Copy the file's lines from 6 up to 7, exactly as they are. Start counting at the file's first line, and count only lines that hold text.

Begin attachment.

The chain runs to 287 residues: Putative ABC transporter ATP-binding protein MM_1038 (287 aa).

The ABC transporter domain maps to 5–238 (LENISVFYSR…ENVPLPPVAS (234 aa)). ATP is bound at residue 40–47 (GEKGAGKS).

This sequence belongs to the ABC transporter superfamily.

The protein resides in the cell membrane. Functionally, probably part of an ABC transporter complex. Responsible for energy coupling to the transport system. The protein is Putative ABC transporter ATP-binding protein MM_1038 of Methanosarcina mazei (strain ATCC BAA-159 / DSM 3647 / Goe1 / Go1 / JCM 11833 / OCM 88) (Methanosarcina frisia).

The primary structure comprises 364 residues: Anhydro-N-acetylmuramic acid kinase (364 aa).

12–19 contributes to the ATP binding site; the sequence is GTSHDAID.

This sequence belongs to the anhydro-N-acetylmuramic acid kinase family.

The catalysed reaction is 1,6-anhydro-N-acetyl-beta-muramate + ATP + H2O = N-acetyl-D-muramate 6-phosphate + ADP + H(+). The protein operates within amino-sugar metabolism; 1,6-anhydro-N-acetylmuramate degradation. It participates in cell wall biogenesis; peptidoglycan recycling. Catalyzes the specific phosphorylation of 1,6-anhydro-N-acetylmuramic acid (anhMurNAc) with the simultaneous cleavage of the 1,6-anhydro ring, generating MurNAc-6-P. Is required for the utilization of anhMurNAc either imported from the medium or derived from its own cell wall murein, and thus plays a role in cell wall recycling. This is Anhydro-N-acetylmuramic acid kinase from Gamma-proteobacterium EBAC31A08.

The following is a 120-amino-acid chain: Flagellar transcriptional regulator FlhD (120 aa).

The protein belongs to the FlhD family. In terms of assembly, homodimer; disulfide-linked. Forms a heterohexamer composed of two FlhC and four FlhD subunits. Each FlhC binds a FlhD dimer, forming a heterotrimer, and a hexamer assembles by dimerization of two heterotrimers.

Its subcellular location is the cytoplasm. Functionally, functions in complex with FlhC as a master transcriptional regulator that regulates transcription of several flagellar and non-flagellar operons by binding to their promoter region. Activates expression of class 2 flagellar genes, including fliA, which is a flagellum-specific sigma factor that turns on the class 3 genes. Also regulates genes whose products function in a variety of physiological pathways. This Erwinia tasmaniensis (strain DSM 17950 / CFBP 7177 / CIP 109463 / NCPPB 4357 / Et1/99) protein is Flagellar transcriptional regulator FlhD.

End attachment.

12–19 contributes to the ATP binding site; the sequence is GTSHDAID.

This sequence belongs to the anhydro-N-acetylmuramic acid kinase family.